Webinar Transcription

Josh Halpern: Welcome, everybody to another version of “Conversations from the Field – China.” We’re here with Tony Shan from Alibaba, talking about protection in marketplaces. Tony, can you describe your role at Alibaba?

Tony Shan: My name is Tony Shan. I’m the head of Tmall Global & Kaola for the Americas Region, part of Alibaba Group. Tmall & Kaola are the two largest B2C cross-border ecommerce platforms in China.

Josh Halpern: There’s a lot of discussion around protecting your IP when you’re selling on a marketplace especially in China. How does Alibaba help protect your IP?

Tony Shan: Yeah, I think the IP … it’s always the hot topic. It’s also top of mind for a lot of American brands looking into selling into China. I would say that IP protection as a whole within the Chinese market has improved a lot over the years. That is also due in part from a consumer perspective. More consumers are buying global brands. Authenticity of these global brands are key. So, as a platform and also as the Alibaba Group, we have multiple platforms within our portfolio. We want to be able to protect, not only the brands, but also the consumers as well. So, we do have this Alibaba IP Protection Portal, where from a brand perspective, you see counterfeits or illegal activities within any of our marketplaces, that’s a resource for brands to get more information and also submit disputes as well.

In terms of our Alibaba IP Protection Framework, you can see we have this notice and takedown mechanism within this protection portal where we will review all of the listings that has been raised as red flags to evaluate if it violates any IP infringements. We also have AI, Artificial Intelligence, in our backend system that is proactively monitoring all of our listings within our B2C and B2B platforms and taking down IP infringements there. We also cooperate heavily with law enforcement within China. And we have been working with local law enforcement within domestic China to close down businesses and factories that have been violating IP protections. And then, lastly, we work with various stakeholders, especially with the brands, we collaborate with them to make sure that we’re protecting the brands and we’re also protecting our consumers who are buying these products within our platform.

And then, just in terms of the scope of IP protection, I just want to make some clear delineations, the things that IPP protection that we cover is from a trademark, patent, and copyright infringement. This does not cover distribution channel management and price control within these marketplaces. So, that is also part of the stakeholder collaboration that we do, that we work with the brands to figure out what’s within our scope that we can help protect and then what else from a brand’s perspective they can do to help clean up the marketplaces.

Josh Halpern: Thank you, Tony. One of the things that we’re seeing is a lot of companies complain and they say, “Well, my IP has been infringed upon in China and Alibaba, and Tmall, etc.” And what do you say to companies who say, “China doesn’t care and Alibaba doesn’t care about my IP”?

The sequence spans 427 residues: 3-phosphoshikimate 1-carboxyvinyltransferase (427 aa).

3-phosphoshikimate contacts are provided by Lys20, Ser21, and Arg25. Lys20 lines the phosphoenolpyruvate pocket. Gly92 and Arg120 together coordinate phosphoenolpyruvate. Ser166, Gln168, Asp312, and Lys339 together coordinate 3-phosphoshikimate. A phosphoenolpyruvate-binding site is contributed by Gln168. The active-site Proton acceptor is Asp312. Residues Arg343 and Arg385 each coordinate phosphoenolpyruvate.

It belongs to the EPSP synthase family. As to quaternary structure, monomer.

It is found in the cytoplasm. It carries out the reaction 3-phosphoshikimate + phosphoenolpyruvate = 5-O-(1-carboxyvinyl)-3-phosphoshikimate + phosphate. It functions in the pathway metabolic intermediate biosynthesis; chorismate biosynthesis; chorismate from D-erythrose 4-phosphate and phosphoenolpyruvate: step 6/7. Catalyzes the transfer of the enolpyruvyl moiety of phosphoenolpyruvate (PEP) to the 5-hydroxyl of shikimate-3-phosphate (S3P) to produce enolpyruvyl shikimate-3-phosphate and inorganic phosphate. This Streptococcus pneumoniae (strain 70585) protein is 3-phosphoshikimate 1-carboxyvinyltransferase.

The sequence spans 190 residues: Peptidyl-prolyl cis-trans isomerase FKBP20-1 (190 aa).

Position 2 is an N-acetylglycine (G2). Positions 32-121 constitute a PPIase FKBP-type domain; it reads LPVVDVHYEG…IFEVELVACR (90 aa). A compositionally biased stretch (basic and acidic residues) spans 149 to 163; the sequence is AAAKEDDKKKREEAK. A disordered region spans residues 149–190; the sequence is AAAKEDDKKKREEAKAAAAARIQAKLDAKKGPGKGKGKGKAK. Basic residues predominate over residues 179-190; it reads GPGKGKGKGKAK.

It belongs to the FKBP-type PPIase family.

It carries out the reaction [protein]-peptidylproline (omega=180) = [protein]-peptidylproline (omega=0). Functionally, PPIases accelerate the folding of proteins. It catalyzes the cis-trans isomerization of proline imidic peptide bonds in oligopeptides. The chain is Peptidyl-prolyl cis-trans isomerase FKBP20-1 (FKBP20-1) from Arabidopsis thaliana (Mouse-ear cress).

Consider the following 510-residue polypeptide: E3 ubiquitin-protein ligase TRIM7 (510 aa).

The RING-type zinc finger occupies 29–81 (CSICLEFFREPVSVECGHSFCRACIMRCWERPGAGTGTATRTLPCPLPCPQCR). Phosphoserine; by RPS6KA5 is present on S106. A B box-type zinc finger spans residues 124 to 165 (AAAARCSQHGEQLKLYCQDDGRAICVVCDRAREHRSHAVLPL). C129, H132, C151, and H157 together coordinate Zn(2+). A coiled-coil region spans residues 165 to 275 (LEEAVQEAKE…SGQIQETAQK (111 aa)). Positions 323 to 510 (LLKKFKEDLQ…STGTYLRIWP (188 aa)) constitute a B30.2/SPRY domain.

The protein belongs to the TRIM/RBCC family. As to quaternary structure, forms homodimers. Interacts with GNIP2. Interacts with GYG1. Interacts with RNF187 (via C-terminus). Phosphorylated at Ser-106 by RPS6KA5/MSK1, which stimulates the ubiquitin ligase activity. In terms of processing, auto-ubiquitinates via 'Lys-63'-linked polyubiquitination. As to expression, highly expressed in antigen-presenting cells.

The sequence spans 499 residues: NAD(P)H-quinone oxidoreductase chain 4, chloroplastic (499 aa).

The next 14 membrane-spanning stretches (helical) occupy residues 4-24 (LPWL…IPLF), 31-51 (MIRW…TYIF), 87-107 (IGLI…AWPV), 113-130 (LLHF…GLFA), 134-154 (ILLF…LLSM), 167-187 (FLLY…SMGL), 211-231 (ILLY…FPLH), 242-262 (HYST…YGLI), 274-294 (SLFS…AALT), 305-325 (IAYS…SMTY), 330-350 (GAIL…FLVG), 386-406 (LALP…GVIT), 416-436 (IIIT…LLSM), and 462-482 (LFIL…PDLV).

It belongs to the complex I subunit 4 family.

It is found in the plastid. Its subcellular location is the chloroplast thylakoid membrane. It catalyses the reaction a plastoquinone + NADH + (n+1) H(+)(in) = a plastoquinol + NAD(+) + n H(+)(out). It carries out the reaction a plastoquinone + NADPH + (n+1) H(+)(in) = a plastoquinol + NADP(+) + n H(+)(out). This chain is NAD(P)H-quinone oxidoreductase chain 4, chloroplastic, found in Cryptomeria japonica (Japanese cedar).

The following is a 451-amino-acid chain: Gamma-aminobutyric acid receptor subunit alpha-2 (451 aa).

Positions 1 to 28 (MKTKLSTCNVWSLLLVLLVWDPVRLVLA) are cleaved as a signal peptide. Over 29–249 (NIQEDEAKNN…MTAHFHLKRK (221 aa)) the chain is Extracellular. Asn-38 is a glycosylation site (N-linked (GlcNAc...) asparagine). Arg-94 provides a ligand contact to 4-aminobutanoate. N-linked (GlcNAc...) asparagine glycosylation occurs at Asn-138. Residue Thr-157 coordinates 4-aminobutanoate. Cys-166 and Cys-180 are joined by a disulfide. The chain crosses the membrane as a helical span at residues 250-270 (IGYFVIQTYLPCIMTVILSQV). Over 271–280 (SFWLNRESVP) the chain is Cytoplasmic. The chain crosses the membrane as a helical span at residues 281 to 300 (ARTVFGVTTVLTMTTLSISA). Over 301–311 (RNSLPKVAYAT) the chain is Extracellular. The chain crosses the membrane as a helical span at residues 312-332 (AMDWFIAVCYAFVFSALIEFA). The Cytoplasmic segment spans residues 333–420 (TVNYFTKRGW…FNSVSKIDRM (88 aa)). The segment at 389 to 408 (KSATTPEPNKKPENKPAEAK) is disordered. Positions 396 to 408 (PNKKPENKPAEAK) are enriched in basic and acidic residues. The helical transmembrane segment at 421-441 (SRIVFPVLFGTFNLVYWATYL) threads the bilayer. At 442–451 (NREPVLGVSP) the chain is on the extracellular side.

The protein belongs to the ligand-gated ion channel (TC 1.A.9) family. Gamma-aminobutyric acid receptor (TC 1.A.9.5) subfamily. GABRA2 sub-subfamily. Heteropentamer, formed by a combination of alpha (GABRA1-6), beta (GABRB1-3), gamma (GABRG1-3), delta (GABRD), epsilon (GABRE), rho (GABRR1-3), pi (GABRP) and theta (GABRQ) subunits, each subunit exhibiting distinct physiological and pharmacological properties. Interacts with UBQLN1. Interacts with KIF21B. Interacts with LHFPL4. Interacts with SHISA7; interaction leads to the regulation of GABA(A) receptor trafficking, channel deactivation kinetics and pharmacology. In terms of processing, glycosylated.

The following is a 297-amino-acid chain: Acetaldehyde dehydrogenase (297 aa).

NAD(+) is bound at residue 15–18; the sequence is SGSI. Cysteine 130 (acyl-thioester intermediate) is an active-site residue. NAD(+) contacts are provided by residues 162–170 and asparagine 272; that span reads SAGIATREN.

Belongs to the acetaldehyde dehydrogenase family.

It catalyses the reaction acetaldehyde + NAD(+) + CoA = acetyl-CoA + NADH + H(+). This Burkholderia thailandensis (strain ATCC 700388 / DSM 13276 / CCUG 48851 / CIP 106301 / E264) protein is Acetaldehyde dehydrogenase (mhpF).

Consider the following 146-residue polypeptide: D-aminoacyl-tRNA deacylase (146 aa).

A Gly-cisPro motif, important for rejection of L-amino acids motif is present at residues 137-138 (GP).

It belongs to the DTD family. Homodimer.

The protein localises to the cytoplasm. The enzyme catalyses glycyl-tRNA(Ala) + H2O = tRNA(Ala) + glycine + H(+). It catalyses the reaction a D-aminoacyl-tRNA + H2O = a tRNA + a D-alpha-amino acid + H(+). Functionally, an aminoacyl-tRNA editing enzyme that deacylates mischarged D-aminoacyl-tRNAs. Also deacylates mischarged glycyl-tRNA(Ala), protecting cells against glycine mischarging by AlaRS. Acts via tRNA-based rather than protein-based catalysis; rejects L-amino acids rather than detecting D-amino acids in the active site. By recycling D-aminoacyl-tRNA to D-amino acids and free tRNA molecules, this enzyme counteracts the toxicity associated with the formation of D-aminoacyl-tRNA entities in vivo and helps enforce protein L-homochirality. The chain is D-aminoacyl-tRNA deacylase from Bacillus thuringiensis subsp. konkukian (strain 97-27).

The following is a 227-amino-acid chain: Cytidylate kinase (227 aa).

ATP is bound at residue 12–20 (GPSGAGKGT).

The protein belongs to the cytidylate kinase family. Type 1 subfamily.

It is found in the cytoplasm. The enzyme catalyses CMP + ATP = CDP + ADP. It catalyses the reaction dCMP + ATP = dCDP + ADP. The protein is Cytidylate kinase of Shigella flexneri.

Tony Shan: I would say we definitely do care. Again, we want to have long-term business relationships with all of the brands that we work with. And then our platform also has a customer-first approach as well. So, we want to protect our consumers as well as we don’t want them to buy fake goods because if they come to our platform trusting us to sell them authentic global brands, so we also want to provide that assurance to them. In terms of potential infringements within the platform and the marketplaces, we do take this very seriously. We do take every red flag seriously as well. So, we’ve worked with brands to figure out what is within our control that we can do and what’s within the brand’s control, and how together we can make this a safer shopping environment for all.

Josh Halpern: I remember meeting with some of your team on the IP group in Beijing years ago, and I was impressed with the number of people staffed to handle this. What I think is lost in terms of the U.S. perspective is the sheer magnitude of infringement and the magnitude of efforts you have to put on that. Could you explain a little bit more about what the scope is here?

Tony Shan: We have specific teams on IP, both here in the U.S. and also within China and within each of our platforms within that ecosystem that is looking at IP very closely. We have technology as well, the AI that I mentioned, to proactively do takedowns as well that is running within our platforms on a daily basis. So, between real people looking at IP and also technology, we want to make sure that we’re covering all channels and also all of the marketplaces that we do have.

Josh Halpern: What I understand is essentially we’re talking about playing whack-a-mole, but you still have to be engaged. You have to keep taking these down, you have a form that you fill out, and I presume it includes demonstrating that you are the licensed distributor or the brand owner, if you can demonstrate that, yeah, you’ll help take it down.

Tony Shan: Yes. And again, I do want to just make the delineation that if it’s straight, like copyright infringement, meaning that they copied your design or your product and just changed the label, those are the ones that’s within our scope. Let’s say you have an unauthorized seller that is selling your product, but it is your product, that is the part of the distribution channel management that it’s not within our IP protection framework.

Josh Halpern: That’s fair.

Tony Shan: Something that we work with the brands to figure out is the best way in terms of controlling the distribution on the brand side as well.

Josh Halpern: Thank you for that delineation though. That is really helpful. Tony Shan from Alibaba, talking about IP. Thanks a lot for joining us.

Tony Shan: Thank you so much.